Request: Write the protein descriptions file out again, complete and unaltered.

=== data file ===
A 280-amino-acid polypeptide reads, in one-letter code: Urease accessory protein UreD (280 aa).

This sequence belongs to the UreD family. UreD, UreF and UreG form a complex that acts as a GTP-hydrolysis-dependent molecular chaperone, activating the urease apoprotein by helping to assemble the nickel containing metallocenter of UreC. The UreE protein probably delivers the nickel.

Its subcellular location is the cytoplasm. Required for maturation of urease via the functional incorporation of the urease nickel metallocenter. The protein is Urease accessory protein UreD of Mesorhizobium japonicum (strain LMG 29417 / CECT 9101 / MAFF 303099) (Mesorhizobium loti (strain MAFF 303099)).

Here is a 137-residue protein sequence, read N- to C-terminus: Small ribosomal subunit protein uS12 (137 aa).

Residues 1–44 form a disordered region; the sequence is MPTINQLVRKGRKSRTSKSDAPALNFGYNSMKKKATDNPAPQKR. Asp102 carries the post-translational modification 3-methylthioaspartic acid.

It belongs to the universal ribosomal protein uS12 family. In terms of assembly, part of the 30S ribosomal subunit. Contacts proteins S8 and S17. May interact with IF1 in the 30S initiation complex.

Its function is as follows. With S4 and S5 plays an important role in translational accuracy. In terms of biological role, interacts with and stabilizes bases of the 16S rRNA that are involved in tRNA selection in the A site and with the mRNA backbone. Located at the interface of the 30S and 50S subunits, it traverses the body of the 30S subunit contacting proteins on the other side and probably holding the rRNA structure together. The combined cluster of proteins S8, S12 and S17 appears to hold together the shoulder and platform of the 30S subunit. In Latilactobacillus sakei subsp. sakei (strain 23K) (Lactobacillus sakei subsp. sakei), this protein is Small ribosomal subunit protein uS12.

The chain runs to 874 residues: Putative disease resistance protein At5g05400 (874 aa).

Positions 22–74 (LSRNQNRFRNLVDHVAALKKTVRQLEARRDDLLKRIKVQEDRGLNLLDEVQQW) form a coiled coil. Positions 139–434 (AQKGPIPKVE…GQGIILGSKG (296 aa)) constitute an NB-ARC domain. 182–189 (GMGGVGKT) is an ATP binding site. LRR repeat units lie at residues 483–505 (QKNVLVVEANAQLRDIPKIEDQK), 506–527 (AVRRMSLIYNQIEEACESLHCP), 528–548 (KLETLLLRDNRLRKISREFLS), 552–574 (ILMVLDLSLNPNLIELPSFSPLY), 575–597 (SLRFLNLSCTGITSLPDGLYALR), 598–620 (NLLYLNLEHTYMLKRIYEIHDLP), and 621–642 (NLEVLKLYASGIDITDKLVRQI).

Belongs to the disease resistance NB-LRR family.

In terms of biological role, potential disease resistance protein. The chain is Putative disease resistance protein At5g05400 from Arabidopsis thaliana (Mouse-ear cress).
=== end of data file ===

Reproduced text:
A 280-amino-acid polypeptide reads, in one-letter code: Urease accessory protein UreD (280 aa).

This sequence belongs to the UreD family. UreD, UreF and UreG form a complex that acts as a GTP-hydrolysis-dependent molecular chaperone, activating the urease apoprotein by helping to assemble the nickel containing metallocenter of UreC. The UreE protein probably delivers the nickel.

Its subcellular location is the cytoplasm. Required for maturation of urease via the functional incorporation of the urease nickel metallocenter. The protein is Urease accessory protein UreD of Mesorhizobium japonicum (strain LMG 29417 / CECT 9101 / MAFF 303099) (Mesorhizobium loti (strain MAFF 303099)).

Here is a 137-residue protein sequence, read N- to C-terminus: Small ribosomal subunit protein uS12 (137 aa).

Residues 1–44 form a disordered region; the sequence is MPTINQLVRKGRKSRTSKSDAPALNFGYNSMKKKATDNPAPQKR. Asp102 carries the post-translational modification 3-methylthioaspartic acid.

It belongs to the universal ribosomal protein uS12 family. In terms of assembly, part of the 30S ribosomal subunit. Contacts proteins S8 and S17. May interact with IF1 in the 30S initiation complex.

Its function is as follows. With S4 and S5 plays an important role in translational accuracy. In terms of biological role, interacts with and stabilizes bases of the 16S rRNA that are involved in tRNA selection in the A site and with the mRNA backbone. Located at the interface of the 30S and 50S subunits, it traverses the body of the 30S subunit contacting proteins on the other side and probably holding the rRNA structure together. The combined cluster of proteins S8, S12 and S17 appears to hold together the shoulder and platform of the 30S subunit. In Latilactobacillus sakei subsp. sakei (strain 23K) (Lactobacillus sakei subsp. sakei), this protein is Small ribosomal subunit protein uS12.

The chain runs to 874 residues: Putative disease resistance protein At5g05400 (874 aa).

Positions 22–74 (LSRNQNRFRNLVDHVAALKKTVRQLEARRDDLLKRIKVQEDRGLNLLDEVQQW) form a coiled coil. Positions 139–434 (AQKGPIPKVE…GQGIILGSKG (296 aa)) constitute an NB-ARC domain. 182–189 (GMGGVGKT) is an ATP binding site. LRR repeat units lie at residues 483–505 (QKNVLVVEANAQLRDIPKIEDQK), 506–527 (AVRRMSLIYNQIEEACESLHCP), 528–548 (KLETLLLRDNRLRKISREFLS), 552–574 (ILMVLDLSLNPNLIELPSFSPLY), 575–597 (SLRFLNLSCTGITSLPDGLYALR), 598–620 (NLLYLNLEHTYMLKRIYEIHDLP), and 621–642 (NLEVLKLYASGIDITDKLVRQI).

Belongs to the disease resistance NB-LRR family.

In terms of biological role, potential disease resistance protein. The chain is Putative disease resistance protein At5g05400 from Arabidopsis thaliana (Mouse-ear cress).